The defendant was charged with the death of his child. He alleged that abuse by the family’s babysitter caused his child’s death. Upon advice of counsel, the babysitter invoked her privilege against self-incrimination, although she denied any wrongdoing. The trial court granted transactional immunity for the babysitter’s testimony, the jury was advised of the grant of immunity, and the babysitter testified that she had nothing to do with the child’s injuries.
Whether the babysitter’s denial of culpability precluded any self-incrimination privilege, so that the granting of immunity prejudiced the defendant by effectively telling the jury that the babysitter was innocent?
No. The babysitter had a reasonable apprehension that her answers could have been used to incriminate her, and, therefore, had a right to invoke her self-incrimination protection.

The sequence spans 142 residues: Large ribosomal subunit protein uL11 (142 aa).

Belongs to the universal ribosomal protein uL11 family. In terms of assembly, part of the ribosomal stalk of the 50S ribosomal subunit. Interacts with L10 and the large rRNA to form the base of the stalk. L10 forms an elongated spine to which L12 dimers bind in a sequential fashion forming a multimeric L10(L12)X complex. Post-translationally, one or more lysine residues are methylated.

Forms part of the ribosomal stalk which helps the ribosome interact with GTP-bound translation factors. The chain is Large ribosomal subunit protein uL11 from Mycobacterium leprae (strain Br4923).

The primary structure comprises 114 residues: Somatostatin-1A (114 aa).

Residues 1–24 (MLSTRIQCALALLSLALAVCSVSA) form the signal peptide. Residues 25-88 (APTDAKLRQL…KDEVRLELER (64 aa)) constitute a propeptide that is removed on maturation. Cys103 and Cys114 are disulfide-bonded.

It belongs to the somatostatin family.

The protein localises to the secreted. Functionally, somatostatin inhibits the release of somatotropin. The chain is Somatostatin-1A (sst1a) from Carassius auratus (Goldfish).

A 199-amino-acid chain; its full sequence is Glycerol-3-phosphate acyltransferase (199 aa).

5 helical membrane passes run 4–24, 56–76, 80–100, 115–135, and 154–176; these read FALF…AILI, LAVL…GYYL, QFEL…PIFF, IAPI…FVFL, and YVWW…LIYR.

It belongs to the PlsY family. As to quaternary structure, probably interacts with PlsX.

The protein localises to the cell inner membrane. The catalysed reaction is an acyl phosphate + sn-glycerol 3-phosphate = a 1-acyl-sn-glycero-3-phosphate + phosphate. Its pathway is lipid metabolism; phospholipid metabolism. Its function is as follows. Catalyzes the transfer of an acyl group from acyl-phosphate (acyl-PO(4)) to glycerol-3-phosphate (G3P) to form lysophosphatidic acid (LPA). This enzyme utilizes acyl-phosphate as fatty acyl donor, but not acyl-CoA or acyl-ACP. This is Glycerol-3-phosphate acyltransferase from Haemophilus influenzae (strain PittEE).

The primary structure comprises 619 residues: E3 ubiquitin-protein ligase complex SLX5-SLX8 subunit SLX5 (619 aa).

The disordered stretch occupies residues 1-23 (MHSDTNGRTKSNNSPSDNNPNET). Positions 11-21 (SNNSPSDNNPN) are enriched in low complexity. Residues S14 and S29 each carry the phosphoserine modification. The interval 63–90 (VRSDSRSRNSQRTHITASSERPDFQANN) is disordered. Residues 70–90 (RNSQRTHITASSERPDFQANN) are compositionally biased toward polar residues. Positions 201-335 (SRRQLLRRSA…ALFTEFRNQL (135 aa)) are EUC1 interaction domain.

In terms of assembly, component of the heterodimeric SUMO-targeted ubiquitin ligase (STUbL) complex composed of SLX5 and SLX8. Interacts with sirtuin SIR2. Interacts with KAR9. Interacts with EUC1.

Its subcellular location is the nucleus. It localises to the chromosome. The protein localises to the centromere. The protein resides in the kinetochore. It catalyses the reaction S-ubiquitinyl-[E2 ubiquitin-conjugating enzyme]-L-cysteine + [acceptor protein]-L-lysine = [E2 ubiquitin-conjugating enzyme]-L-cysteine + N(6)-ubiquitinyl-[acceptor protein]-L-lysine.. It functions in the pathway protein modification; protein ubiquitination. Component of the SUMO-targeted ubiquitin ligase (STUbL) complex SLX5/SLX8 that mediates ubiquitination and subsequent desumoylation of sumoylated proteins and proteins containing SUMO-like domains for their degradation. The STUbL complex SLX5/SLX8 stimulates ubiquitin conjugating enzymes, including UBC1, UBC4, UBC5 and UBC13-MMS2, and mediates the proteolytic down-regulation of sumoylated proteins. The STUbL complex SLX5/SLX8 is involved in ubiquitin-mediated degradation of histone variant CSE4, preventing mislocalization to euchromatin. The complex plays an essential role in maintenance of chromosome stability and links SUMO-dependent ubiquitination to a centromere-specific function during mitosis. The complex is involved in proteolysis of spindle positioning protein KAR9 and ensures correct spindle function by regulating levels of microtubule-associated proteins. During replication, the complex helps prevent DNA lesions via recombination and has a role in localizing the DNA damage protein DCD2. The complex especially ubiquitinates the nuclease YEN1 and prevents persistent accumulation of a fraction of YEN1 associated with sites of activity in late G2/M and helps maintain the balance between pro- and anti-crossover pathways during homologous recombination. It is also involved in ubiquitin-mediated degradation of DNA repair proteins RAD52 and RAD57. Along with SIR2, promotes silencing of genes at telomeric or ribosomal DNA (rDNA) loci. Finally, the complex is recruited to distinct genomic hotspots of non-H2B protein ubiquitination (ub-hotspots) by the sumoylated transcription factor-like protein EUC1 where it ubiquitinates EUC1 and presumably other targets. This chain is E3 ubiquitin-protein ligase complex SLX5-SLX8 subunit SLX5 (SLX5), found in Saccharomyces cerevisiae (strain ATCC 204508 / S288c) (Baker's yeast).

The Supreme Court held that, while the self-incrimination protection only extended to witnesses who had reasonable cause to apprehend danger from a direct answer, the babysitter’s expression of innocence did not by itself eliminate the babysitter’s privilege. It was reasonable for the babysitter to fear that answers to possible questions might tend to incriminate her, despite her asserted innocence.
The witness’ assertion of innocence did not, by itself, preclude her invocation of the privilege against self-incrimination. Therefore, the court’s grant of immunity to the witness was not prejudicial. In view of the defense accusation that the witness committed the child abuse, the witness had reasonable ground to fear that answers might tend to incriminate her.
532 U.S. 17, 121 S. Ct. 1252 (2001)